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3. A certificate of appealability should be DENIED because Petitioner's allegations do not show that his current custody violates federal law. NOTICE OF RIGHT TO OBJECT TO FINDINGS & RECOMMENDATIONS AND CONSEQUENCES OF FAILURE TO OBJECT Pursuant to 28 U.S.C. § 636(b)(1), Petitioner may serve and file written objections to these Findings and Recommendations within ten (10) business days of the date entered as indicated on the Notice of Electronic Filing. A district judge will make a de novo determination of those portions of the Findings and Recommendations to which objection is made. The district judge may accept, reject, or modify, in whole or in part, the Findings and Recommendations. Failure to timely file written objections may bar a de novo determination by the district judge. Petitioner must immediately notify the Court of any change in his mailing address by filing a "Notice of Change of Address." Failure to do so may result in dismissal of his remaining claims without notice to him. DATED this 12th day of February, 2009.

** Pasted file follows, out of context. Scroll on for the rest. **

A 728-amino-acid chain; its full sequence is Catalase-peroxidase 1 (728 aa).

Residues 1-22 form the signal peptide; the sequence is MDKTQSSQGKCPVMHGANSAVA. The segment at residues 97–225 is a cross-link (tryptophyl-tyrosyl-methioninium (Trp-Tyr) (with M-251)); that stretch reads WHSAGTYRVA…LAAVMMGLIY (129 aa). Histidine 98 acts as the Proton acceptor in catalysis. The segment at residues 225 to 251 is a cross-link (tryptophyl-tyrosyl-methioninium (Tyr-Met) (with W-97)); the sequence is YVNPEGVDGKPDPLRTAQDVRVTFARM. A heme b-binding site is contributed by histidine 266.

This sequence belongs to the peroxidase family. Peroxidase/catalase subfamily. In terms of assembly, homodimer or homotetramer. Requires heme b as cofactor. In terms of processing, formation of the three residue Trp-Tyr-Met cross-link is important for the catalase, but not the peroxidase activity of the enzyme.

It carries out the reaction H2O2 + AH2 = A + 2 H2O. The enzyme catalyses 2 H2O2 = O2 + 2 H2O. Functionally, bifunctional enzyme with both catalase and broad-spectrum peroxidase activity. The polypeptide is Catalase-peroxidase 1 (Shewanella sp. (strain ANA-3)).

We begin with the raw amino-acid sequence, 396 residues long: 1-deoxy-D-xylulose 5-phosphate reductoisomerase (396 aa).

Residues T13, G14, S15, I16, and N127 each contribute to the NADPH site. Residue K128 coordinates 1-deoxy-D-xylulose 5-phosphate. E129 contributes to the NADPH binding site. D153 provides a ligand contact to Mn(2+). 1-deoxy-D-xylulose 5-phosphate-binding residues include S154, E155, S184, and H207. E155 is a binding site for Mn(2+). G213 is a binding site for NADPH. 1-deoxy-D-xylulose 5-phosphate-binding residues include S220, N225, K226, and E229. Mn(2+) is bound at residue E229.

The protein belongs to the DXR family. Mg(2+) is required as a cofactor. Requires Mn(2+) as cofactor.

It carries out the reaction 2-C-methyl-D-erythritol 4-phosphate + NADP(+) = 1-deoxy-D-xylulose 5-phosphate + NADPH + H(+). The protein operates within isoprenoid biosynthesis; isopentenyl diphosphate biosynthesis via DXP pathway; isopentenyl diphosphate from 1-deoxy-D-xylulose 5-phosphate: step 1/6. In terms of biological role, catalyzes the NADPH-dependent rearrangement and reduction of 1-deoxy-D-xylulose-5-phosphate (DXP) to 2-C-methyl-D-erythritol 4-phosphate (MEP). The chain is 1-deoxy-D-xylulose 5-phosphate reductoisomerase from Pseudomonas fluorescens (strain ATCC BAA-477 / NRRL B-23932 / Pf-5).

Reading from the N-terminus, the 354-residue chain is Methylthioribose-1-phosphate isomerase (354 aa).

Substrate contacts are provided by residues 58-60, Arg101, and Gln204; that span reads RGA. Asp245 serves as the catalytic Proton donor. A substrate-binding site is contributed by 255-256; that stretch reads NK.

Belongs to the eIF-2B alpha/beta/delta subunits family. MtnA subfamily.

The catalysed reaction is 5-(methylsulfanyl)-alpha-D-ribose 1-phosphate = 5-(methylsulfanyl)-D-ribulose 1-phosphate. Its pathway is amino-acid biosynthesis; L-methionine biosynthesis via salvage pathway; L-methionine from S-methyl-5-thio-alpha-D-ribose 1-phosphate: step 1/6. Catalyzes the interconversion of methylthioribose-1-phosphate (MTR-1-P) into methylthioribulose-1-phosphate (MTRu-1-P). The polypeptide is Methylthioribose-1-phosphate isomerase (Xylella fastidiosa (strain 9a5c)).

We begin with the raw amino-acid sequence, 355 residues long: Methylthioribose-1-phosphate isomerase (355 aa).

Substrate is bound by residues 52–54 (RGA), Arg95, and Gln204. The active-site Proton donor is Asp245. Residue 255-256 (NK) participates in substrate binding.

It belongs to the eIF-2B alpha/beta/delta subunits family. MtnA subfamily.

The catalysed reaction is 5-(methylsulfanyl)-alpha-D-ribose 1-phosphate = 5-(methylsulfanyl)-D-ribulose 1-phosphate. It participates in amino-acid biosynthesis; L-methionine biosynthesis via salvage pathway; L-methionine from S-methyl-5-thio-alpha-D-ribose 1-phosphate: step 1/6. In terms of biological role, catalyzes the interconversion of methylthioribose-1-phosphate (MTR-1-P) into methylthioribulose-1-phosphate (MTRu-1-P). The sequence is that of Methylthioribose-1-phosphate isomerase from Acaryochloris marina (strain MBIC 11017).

/s/ Keith Strong Keith Strong United States Magistrate Judge